code_file or None, code_id or None,
            hash_
        ]
    )

Both work.

Note the use of CLOCK_TIMESTAMP() instead of NOW(). Since Django wraps all writes in transactions if you use NOW() it will be evaluated to the same value for the whole transaction, thus making unit testing really hard.

But which is fastest?

The Results

First of all, this hard to test locally because my Postgres is running locally in Docker so the network latency in talking to a network Postgres means that the latency is less and having to do two different executions would cost more if the network latency is more.

I ran a simple benchmark where it randomly picked one of the two code blocks (above) depending on a 50% chance.
The results are:

METHOD     MEAN       MEDIAN
SQL        6.99ms     6.61ms
ORM        10.28ms    9.86ms

So doing it with a block of raw SQL instead is 1.5 times faster. But this difference would surely grow when the network latency is higher.

Discussion

There's an alternative and that's to use django-postgres-extra but I'm personally hesitant. The above little raw SQL hack is the only thing I need and adding more libraries makes far-future maintenance harder.

Beyond the time optimization of being able to send only 1 SQL instruction to PostgreSQL, the biggest benefit is avoiding concurrency race conditions. From the documentation:

"ON CONFLICT DO UPDATE guarantees an atomic INSERT or UPDATE outcome; provided there is no independent error, one of those two outcomes is guaranteed, even under high concurrency. This is also known as UPSERT — "UPDATE or INSERT"."

I'm going to keep this little hack. It's not beautiful but it works and saves time and gives me more comfort around race conditions.

crontabber now supports locking, both high- and low-level

04 March 2017 0 comments   PostgreSQL, Mozilla, Python

https://github.com/mozilla/crontabber#how-locking-works


tl;dr; In other words, you can now have multiple servers with crontabber, all talking to a central PostgreSQL for its state, and not have to worry about jobs being started more than exactly once. This will be super useful if your crontabber apps are such that they kick of stored procedures that would freak out if run more than once with the same parameters.

crontabber is an advanced Python program to run cron-like applications in a predictable way. Every app is a Python class with a run method. Example here. Until version 0.18 you had to do locking outside but now the locking has been "internalized". Meaning, if you open two terminals and run python crontabber.py --admin.conf=myconfig.ini in both you don't have to worry about it starting the same apps in parallel.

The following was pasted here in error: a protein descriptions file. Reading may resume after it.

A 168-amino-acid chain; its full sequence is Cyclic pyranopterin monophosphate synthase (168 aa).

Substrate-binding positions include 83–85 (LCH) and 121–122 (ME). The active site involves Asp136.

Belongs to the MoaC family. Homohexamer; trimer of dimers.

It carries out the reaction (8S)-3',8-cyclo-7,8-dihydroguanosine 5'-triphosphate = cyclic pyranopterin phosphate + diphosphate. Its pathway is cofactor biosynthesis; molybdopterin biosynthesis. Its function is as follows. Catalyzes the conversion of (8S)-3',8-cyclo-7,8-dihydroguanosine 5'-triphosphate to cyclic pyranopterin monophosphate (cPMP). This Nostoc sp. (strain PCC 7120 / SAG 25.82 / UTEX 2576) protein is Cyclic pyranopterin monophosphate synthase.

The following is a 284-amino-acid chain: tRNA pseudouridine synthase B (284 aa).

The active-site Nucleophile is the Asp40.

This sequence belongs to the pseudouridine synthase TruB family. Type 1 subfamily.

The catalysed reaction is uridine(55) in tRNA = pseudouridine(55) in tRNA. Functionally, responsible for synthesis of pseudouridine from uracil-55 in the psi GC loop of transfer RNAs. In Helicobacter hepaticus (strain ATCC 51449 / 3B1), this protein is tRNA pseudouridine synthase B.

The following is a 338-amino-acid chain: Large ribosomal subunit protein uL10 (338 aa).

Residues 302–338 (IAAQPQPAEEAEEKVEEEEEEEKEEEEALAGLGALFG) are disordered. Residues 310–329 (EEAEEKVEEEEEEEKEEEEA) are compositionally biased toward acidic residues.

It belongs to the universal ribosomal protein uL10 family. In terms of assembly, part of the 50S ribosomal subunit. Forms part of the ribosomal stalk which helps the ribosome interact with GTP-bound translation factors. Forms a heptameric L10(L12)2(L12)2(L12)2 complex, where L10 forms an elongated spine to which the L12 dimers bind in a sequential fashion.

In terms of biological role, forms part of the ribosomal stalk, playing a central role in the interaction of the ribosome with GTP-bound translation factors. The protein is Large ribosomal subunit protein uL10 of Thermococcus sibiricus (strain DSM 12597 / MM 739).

General, business logic locking

Every app has a state. It's stored in PostgreSQL. It looks like this:

# \d crontabber
              Table "public.crontabber"
    Column    |           Type           | Modifiers
--------------+--------------------------+-----------
 app_name     | text                     | not null
 next_run     | timestamp with time zone |
 first_run    | timestamp with time zone |
 last_run     | timestamp with time zone |
 last_success | timestamp with time zone |
 error_count  | integer                  | default 0
 depends_on   | text[]                   |
 last_error   | json                     |
 ongoing      | timestamp with time zone |
Indexes:
    "crontabber_unique_app_name_idx" UNIQUE, btree (app_name)

The last column, ongoing used to be just for the "curiosity". For example, in Socorro we used that to display a flashing message about which jobs are ongoing right now.

As of version 0.18, this ongoing column is actually used to NOT run apps again. Basically, when started, crontabber figures out which app to run next (assuming it's time to run it) and now the first thing it does is look up if it's ongoing already, and if it is the whole crontabber application exits with an error code of 3.

Sub-second locking

What might happen is that two separate servers which almost perfectly synchronoized clocks might have cron run crontabber at the "exact" same time. Or rather, only a few milliseconds apart. But the database is central so what might happen is that two distinct PostgreSQL connection tries to send a... UPDATE crontabber SET ongoing=now() WHERE app_name='some-app-name' at the very same time.

So how is this solved? The answer is row-level locking. The magic sauce is here. You make a select, by app_name with a suffix of FOR UPDATE WAIT. Imagine two distinct PostgreSQL connections sending this:

BEGIN;
SELECT ongoing FROM crontabber WHERE app_name = 'my-app-name'
FOR UPDATE NOWAIT;

-- do some other stuff in Python

UPDATE crontabber SET ongoing = now() WHERE app_name = 'my-app-name';
COMMIT;

One of them will succeed the other will raise an error. Now all you need to do is catch that raised error, check that it's a row-level locking error and not some other general error. Instead of worrying about the raised error you just accept it and exit the program early.